From “Health workers should be required to get flu shots” in the Toronto Star:
“Every year, as many as 8,000 Canadians die from the flu. Another 20,000 are hospitalized. They are often old or sick and are already in the care of doctors and nurses. So there is more than a little irony in the fact that many of these medical professionals are reluctant to get their annual flu shot.
While most of us take the routine jab-in-the-arm like good citizens, too many health care workers don’t get vaccinated, exposing patients in their care to days of fever and chills — or worse. Continue reading →
From the Canadian Press, via Huffington Post Canada:
TORONTO – Canada is following the lead of several European countries and suspending distribution of flu vaccine made by the pharmaceutical firm Novartis.
The decision relates to the discovery by the company of tiny clumps of virus particles in some batches of flu vaccines made at the Novartis production facility in Italy.
Health Canada, which announced the move, said Novartis has agreed to suspend distribution of its vaccines — sold in Canada as Fluad and Agriflu — while the department investigates the situation. All the Novartis vaccine Canada purchases is made at the Italian plant. Continue reading →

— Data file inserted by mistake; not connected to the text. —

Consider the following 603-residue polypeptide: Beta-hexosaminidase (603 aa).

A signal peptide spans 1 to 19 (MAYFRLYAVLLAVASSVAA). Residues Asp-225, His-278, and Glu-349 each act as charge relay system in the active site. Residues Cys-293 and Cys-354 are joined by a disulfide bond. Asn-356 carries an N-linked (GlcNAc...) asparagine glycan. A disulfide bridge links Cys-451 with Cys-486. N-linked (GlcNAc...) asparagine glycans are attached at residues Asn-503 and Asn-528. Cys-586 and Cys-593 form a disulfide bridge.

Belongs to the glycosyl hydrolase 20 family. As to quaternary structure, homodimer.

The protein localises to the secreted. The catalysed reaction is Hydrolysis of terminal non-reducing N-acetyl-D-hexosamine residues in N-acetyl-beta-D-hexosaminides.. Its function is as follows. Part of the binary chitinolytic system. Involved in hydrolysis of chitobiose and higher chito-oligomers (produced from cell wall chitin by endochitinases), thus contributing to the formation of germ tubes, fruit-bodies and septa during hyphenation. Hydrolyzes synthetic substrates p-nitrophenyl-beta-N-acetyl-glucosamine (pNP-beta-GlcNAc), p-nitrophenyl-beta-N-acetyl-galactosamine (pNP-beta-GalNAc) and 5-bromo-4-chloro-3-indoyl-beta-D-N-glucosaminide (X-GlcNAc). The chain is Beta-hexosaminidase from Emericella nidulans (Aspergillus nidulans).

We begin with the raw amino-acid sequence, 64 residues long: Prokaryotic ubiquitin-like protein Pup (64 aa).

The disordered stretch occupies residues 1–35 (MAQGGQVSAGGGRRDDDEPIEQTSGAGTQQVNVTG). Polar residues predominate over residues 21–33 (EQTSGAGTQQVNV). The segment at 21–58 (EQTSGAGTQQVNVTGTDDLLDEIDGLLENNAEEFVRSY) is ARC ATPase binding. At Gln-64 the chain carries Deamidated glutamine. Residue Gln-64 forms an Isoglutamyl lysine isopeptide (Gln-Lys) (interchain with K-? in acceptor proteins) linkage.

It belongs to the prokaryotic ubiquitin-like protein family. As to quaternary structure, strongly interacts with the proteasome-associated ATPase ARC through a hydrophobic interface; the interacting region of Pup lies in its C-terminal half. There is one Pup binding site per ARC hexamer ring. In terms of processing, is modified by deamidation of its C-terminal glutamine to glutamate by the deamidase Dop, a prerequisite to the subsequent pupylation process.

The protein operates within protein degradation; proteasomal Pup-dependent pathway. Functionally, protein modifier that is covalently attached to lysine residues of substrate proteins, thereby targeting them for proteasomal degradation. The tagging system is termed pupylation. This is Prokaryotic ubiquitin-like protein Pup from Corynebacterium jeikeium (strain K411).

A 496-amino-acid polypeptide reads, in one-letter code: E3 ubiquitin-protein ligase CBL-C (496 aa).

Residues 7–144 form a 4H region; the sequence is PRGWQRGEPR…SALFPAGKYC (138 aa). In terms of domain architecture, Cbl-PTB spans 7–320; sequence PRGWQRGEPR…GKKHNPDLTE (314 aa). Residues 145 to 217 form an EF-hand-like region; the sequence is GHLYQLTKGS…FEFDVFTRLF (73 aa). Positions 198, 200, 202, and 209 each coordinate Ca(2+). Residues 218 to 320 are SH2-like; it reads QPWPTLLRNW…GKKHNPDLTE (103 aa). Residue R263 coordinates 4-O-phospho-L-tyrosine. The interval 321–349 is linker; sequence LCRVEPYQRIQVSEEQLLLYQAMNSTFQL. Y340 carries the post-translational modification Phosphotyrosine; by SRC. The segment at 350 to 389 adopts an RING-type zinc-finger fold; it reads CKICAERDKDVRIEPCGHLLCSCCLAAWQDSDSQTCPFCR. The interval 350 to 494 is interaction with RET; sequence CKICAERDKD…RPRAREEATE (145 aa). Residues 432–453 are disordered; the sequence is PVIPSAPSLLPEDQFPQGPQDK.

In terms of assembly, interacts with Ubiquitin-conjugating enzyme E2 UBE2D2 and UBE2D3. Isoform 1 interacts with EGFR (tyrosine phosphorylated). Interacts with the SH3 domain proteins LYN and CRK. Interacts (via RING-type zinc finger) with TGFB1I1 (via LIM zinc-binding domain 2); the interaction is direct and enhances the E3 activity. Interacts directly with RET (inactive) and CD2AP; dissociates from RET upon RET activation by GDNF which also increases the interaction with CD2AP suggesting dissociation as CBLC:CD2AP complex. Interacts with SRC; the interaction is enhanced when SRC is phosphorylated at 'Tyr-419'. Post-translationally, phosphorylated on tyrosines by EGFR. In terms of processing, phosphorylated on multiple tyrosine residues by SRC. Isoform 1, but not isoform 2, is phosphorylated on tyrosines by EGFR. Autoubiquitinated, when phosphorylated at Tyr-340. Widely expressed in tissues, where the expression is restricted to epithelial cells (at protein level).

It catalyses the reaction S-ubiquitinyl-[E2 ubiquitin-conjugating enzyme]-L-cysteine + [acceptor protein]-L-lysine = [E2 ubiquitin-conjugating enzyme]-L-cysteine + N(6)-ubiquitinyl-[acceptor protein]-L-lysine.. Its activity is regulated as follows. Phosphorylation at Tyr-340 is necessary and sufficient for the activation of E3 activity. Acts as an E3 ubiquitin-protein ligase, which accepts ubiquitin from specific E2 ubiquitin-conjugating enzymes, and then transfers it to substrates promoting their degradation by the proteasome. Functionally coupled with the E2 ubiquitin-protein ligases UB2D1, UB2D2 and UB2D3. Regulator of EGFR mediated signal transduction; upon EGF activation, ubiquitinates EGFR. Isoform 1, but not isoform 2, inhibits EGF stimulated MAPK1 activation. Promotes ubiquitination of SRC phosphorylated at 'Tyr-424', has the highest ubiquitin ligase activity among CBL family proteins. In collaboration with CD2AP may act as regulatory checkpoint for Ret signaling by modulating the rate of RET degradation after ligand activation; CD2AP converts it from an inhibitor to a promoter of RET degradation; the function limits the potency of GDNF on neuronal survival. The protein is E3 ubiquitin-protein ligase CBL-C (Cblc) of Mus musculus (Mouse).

From GMO News.com
13 Year old Rachel will lead a GMOs – Kids Right to Know Walk! 10 am on Saturday, Nov 3, Dundas Square (33 Dundas St. E.) to St. Lawrence Market (95 Front St.). Please join TV Host Julie Daniluk and Rachel, Kids, Families, Friends, and YES Pets too are Welcome! Did you know that scientists and Doctors have warned that genetically modified organisms (GMO’s) in your food and farms, pose irreversible long term risks to your health and the environment? Continue reading →
From Simone Gie on Slow Foods:
“1989 was a bleak year for Stilton. The illustrious English blue-veined cheese was accused as the culprit of a food poisoning scare that sickened several people whose Christmas tables it had graced. Fears that pathogens lurking in the raw-milk cheese were to blame triggered a knee-jerk decision that from then on, all Stilton would be made with pasteurized milk. The creamy blue was never proven to be cause of the outbreak, but it was too late. Production guidelines were rewritten, new equipment bought and methods changed. The centuries-old cheese as it has always been made ceased to exist.
Christmas, 15 years later: talented cheesemaker Joe Schneider and affineur and British cheese advocate Randolph Hodgson meet for a pint at London’s Borough Market one chilly evening. Hodgson propositions Schneider with an audacious plan: to bring back raw-milk Stilton from the grave. Continue reading →
From What Really Happened.com:
As we reported on previously, natural alfalfa already grows quite well without the need for herbicides or pesticides, which makes Monsanto’s chemical-resistant GM variety completely pointless. Alfalfa is also a highly volatile plant because it is a perennial, which makes the likelihood of widespread contamination with GM traits from the GM variety much more than just a possibility — it is an absolute given in the long term. Continue reading →